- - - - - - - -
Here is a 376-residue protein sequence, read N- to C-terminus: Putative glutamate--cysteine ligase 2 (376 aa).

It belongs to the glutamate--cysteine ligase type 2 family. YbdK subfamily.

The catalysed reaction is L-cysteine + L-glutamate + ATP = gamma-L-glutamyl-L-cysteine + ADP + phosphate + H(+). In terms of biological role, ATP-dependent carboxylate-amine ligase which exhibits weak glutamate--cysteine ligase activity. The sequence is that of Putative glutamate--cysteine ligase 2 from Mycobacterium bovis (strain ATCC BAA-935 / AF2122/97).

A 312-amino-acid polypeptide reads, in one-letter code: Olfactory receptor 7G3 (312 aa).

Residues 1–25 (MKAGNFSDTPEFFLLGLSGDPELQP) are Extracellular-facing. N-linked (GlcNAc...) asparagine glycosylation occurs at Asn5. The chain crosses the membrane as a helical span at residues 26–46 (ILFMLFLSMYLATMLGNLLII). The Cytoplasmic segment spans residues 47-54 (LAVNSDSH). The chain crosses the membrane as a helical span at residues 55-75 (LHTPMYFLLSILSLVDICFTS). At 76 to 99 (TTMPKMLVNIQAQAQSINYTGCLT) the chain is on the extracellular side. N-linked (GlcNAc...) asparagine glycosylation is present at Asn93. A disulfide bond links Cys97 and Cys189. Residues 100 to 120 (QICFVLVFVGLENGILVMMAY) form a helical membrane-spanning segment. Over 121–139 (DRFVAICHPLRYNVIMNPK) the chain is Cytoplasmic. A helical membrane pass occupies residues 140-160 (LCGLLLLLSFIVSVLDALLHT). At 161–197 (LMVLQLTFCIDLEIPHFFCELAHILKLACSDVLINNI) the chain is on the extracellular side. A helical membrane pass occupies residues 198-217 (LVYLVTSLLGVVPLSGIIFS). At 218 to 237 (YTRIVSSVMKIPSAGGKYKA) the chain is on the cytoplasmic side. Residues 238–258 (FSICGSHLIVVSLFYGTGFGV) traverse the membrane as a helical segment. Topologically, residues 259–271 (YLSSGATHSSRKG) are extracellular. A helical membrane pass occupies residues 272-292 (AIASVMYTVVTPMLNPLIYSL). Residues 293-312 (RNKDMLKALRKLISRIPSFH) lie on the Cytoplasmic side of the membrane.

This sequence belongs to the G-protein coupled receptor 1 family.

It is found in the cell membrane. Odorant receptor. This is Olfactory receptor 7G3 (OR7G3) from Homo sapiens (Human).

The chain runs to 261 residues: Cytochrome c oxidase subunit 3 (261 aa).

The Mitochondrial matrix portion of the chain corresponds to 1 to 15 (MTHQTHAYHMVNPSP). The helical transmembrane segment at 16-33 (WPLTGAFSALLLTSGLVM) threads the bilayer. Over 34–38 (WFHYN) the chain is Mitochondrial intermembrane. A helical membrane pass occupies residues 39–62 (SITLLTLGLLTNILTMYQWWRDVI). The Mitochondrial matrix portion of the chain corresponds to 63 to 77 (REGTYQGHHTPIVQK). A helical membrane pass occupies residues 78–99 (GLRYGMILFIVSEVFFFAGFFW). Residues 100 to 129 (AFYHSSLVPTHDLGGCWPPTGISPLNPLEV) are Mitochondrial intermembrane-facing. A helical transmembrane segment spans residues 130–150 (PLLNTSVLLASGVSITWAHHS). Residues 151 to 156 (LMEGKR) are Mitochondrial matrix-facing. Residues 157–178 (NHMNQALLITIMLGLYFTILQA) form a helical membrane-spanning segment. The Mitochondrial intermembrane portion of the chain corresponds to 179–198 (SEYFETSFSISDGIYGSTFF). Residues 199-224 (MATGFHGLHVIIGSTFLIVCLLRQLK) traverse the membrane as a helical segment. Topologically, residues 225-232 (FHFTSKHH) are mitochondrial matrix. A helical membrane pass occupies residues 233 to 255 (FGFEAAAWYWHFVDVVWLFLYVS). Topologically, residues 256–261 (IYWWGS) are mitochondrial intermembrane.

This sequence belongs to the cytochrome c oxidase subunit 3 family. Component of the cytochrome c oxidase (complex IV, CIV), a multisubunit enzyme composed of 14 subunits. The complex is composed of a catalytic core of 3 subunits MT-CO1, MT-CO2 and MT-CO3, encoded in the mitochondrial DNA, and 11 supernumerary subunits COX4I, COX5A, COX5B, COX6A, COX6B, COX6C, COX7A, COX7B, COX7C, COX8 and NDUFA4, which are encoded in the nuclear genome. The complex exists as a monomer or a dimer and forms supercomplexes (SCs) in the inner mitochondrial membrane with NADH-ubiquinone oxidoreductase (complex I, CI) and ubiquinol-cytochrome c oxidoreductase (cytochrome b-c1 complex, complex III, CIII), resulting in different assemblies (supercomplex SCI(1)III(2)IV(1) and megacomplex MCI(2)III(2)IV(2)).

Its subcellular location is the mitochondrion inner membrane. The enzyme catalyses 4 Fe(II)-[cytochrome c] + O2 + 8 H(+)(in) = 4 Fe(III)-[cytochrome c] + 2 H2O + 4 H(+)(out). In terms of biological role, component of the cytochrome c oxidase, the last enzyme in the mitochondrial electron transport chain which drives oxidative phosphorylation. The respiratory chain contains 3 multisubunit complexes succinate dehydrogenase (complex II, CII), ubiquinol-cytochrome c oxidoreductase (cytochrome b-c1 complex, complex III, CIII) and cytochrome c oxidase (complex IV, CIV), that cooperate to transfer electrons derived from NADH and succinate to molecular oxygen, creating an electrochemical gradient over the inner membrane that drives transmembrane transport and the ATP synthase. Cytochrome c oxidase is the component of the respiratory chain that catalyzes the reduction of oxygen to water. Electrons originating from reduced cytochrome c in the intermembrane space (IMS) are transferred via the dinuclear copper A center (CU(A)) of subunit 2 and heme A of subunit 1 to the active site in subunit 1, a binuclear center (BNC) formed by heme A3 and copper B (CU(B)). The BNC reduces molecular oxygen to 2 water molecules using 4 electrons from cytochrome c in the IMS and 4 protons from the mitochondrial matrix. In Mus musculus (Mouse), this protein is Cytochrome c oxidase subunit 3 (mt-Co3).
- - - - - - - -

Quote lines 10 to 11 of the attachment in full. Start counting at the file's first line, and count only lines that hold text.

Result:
This sequence belongs to the cytochrome c oxidase subunit 3 family. Component of the cytochrome c oxidase (complex IV, CIV), a multisubunit enzyme composed of 14 subunits. The complex is composed of a catalytic core of 3 subunits MT-CO1, MT-CO2 and MT-CO3, encoded in the mitochondrial DNA, and 11 supernumerary subunits COX4I, COX5A, COX5B, COX6A, COX6B, COX6C, COX7A, COX7B, COX7C, COX8 and NDUFA4, which are encoded in the nuclear genome. The complex exists as a monomer or a dimer and forms supercomplexes (SCs) in the inner mitochondrial membrane with NADH-ubiquinone oxidoreductase (complex I, CI) and ubiquinol-cytochrome c oxidoreductase (cytochrome b-c1 complex, complex III, CIII), resulting in different assemblies (supercomplex SCI(1)III(2)IV(1) and megacomplex MCI(2)III(2)IV(2)).

Its subcellular location is the mitochondrion inner membrane. The enzyme catalyses 4 Fe(II)-[cytochrome c] + O2 + 8 H(+)(in) = 4 Fe(III)-[cytochrome c] + 2 H2O + 4 H(+)(out). In terms of biological role, component of the cytochrome c oxidase, the last enzyme in the mitochondrial electron transport chain which drives oxidative phosphorylation. The respiratory chain contains 3 multisubunit complexes succinate dehydrogenase (complex II, CII), ubiquinol-cytochrome c oxidoreductase (cytochrome b-c1 complex, complex III, CIII) and cytochrome c oxidase (complex IV, CIV), that cooperate to transfer electrons derived from NADH and succinate to molecular oxygen, creating an electrochemical gradient over the inner membrane that drives transmembrane transport and the ATP synthase. Cytochrome c oxidase is the component of the respiratory chain that catalyzes the reduction of oxygen to water. Electrons originating from reduced cytochrome c in the intermembrane space (IMS) are transferred via the dinuclear copper A center (CU(A)) of subunit 2 and heme A of subunit 1 to the active site in subunit 1, a binuclear center (BNC) formed by heme A3 and copper B (CU(B)). The BNC reduces molecular oxygen to 2 water molecules using 4 electrons from cytochrome c in the IMS and 4 protons from the mitochondrial matrix. In Mus musculus (Mouse), this protein is Cytochrome c oxidase subunit 3 (mt-Co3).